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- Madison's ability to build a community of life science tool developers was a key reason why an Illinois biotechnology company chose to relocate here as part of a $5.85 million venture financing deal led by Baird Venture Partners
The company, Caden Biosciences
, will move from Evanston, Ill. into the New Venture Center on the Fitchburg Technology Campus
later this month. Caden, which was spun out of Northwestern University
, has developed a yet-to-be-named research tool that could make it possible for researchers to screen for additional drug targets.
Annette Gilchrist, chief science officer and one of the founding scientists of Caden Biosciences, said Madison was selected because it has developed a community of companies that are developing research tools.
"We were very interested in Madison because of the mass of life science tool companies already there," she said, ticking off Promega
, BellBrook Labs
, and others. "It allows us to identify people that are experienced in that space that can work for us."
One of its newest employees is Bill Checovich, former director of Madison operations for the California-based Invitrogen Corp.
, who will serve as president and COO of Caden Biosciences.
Formerly known as Cue Biotech, Caden Biosciences has four employees and is advertising for bachelor's, master's, and Ph.D-level scientists to fill openings at its future home.
Chris Armstrong, project manager for the Fitchburg Technology Campus, said Caden Biosciences has leased 2,700 square feet of space in a new building already occupied by GenTel Biosciences
and Imago Scientific Instruments
. Sustainable science
The company's platform technology provides a method of screening that allows researchers to more precisely read the signaling of cell pathways. Cellular signals are sent to G-protein coupled receptors, or GPRCs, which serve as the antenna on each cell and regulate a range of internal cellular functions. Since GPCRs are involved in a number of cell functions, they are implicated in a variety of diseases.
Caden's technology can both understand and modulate a receptor's reaction to a specific G-protein, enabling scientists to measure which G-protein pathways are blocked and also to stimulate them. By exploring each pathway, the technology will enable researchers to identify drugs that can affect each pathway.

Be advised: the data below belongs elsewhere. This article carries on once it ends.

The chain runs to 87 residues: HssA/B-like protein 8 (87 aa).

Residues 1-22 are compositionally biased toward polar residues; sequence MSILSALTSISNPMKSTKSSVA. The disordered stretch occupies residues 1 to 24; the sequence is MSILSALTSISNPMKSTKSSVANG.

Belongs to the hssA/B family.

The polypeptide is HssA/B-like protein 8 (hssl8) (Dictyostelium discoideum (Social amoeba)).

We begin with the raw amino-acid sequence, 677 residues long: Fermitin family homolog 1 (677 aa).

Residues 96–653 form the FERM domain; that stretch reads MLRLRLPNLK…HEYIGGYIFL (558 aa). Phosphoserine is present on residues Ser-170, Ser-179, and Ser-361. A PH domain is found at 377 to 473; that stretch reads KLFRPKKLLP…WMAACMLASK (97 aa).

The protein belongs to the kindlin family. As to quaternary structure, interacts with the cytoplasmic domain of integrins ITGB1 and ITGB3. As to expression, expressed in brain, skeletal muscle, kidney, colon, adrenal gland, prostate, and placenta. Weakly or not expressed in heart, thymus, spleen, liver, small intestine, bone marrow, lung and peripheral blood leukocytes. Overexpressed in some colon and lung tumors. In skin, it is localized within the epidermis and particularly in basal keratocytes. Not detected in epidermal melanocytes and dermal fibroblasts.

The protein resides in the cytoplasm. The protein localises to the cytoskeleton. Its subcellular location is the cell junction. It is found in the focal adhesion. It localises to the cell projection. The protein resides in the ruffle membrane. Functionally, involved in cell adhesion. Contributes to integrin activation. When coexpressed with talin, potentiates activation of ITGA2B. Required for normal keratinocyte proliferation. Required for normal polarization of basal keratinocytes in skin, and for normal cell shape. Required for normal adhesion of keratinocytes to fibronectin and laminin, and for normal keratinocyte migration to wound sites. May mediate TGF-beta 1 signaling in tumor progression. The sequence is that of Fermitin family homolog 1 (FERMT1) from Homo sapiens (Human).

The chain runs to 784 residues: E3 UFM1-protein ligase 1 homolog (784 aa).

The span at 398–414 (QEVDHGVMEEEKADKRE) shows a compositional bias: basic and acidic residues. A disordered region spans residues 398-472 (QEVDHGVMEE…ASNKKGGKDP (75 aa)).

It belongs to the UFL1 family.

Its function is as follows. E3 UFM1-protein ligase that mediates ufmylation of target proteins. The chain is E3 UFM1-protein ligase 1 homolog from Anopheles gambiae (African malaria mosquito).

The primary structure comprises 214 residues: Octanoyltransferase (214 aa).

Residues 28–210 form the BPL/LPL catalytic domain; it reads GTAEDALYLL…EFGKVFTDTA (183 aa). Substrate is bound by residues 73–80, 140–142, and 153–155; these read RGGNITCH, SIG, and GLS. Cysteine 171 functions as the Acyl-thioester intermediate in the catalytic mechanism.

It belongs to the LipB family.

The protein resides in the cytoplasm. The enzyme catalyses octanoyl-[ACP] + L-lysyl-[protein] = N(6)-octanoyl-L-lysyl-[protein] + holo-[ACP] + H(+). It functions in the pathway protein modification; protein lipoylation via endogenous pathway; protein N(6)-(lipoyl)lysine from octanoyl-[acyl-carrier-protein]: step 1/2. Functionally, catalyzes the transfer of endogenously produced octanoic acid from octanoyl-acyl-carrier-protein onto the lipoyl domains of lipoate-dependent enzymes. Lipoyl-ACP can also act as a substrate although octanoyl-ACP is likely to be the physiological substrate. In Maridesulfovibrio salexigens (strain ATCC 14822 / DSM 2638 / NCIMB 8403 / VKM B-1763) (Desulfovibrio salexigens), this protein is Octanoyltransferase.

This is not the case today. At the moment, there are anywhere from 800 to 1,000 GPCRs on the human genome. Of those, roughly 400 are thought to be pharmaceutically relevant, but only 40 have been successfully targeted by commercial drugs - representing $50 billion in annual sales - and many of those drugs have side effects.
Caden Biosciences not only has an opportunity to pinpoint the remaining intractable targets, it might be able to address the side effects in the 40 drugs that have been developed thus far.
This is the primary reason Baird Venture Partners, Venture Investors
, and IllinoisVentures
, LLC, decided to join in the financing. They believe the Caden platform will enjoy a sustainable market advantage.
Pete Shagory, a partner at Baird, said Caden has the potential to create a large portfolio of GPCR-specific products. "This is a very rich target," he noted. "We believe the existing screening tools are too limited, and that Caden has a different approach to screening GPCRs that will allow drug companies to develop novel compounds."
Caden Biosciences is the second biotechnology company to be lured to Madison from the Chicago area. Last year, Clonex Development
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